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Remaindered book: Wikis


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A stack of books with remaindering markings on the bottom next to the spine.

Remaindered books are books that are no longer selling well and whose remaining unsold copies are being liquidated by the publisher at greatly reduced prices. While the publisher takes a loss on the sales of these books, they're able to make some money off the sale and clear out space in the warehouses.[1]

Copies of remaindered books are marked by the publisher, distributor or bookseller, to prevent them from being returned. "Remainder marks" have varied over the years, but today most remainders are marked with a stroke with a felt-tipped marker across the top or bottom of the book's pages, near the spine. This practice is rare in the UK (where the Sale of Goods Act 1979 protects the purchaser's right to return goods that are not "of merchantable quality", "as described" or "fit for intended purpose") compared with the United States.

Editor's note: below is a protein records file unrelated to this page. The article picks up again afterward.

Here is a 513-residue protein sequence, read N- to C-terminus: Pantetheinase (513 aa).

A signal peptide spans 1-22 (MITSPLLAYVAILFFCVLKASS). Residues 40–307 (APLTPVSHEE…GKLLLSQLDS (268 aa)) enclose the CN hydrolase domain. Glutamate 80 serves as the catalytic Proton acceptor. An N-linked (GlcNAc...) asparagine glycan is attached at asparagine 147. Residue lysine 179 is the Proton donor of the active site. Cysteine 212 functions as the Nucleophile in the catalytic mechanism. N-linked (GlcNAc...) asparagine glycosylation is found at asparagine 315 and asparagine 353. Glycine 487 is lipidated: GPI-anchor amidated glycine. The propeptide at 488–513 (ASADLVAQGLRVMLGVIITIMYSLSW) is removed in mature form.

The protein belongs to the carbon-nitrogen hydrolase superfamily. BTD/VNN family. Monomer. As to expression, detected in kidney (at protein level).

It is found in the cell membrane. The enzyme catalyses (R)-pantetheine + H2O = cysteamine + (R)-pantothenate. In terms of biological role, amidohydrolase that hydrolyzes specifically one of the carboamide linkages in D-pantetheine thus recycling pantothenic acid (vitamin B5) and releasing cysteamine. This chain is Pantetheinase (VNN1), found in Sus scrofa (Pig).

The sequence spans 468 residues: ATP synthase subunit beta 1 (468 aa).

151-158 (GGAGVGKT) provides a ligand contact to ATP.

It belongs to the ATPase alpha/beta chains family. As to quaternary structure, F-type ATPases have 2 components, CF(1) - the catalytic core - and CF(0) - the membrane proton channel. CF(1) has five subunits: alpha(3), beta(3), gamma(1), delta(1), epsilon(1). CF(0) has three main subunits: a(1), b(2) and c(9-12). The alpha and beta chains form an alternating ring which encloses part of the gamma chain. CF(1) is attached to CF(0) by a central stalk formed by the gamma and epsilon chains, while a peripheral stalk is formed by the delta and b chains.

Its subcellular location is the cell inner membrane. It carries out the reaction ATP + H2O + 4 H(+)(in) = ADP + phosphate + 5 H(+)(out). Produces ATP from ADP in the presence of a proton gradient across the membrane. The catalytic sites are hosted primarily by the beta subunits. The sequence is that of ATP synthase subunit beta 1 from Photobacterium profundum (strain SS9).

Only hardcovers and trade paperbacks (paperback books, often larger than "pocket" paperbacks, sold "to the trade" or directly to sales outlets) are typically remaindered. Mass market paperbacks ("pocket" paperback books sold through a third-party distributor) usually become stripped books rather than remaindered books. A book that might retail for $20 will typically be purchased by someone specializing in remainders for $1 and resold for approximately $5.[1]

Remaindered books in the United States

Since the Thor Power Tool Company v. Commissioner of Internal Revenue decision of 1979 in the United States and its adverse effects on the keeping of inventories for several years, books in the United States have been remaindered much earlier and in greater quantities than prior to the decision. Since that 1979 decision, the number of unsold books which have simply been destroyed (by being burned or recycled into paper or cardboard) instead of being sold at a large reduction has also risen greatly.

See also


  1. ^ a b Cohen, Roger (1991-08-07). "Book Notes". The New York Times. Retrieved 2008-01-29.  


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